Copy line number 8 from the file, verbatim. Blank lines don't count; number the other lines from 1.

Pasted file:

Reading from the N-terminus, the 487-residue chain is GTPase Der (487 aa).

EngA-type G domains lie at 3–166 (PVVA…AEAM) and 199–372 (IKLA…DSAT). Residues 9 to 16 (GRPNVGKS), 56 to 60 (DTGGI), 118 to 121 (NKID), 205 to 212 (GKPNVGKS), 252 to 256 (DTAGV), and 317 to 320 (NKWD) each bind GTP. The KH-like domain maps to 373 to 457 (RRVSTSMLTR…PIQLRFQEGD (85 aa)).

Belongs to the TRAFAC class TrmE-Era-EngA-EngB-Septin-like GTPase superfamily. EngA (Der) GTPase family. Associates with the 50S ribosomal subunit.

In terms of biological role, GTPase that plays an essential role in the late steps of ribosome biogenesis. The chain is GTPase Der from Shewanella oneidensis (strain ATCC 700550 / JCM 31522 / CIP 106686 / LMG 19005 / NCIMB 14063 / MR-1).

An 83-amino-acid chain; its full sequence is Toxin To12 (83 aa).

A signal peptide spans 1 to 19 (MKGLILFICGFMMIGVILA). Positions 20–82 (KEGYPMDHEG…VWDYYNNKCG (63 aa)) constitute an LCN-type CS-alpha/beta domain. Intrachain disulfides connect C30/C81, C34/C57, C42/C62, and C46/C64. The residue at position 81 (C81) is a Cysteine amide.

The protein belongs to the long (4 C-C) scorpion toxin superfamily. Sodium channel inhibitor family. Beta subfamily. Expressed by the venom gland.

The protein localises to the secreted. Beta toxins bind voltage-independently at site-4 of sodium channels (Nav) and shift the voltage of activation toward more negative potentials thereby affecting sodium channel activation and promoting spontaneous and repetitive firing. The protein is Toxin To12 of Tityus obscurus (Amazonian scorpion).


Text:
The protein localises to the secreted. Beta toxins bind voltage-independently at site-4 of sodium channels (Nav) and shift the voltage of activation toward more negative potentials thereby affecting sodium channel activation and promoting spontaneous and repetitive firing. The protein is Toxin To12 of Tityus obscurus (Amazonian scorpion).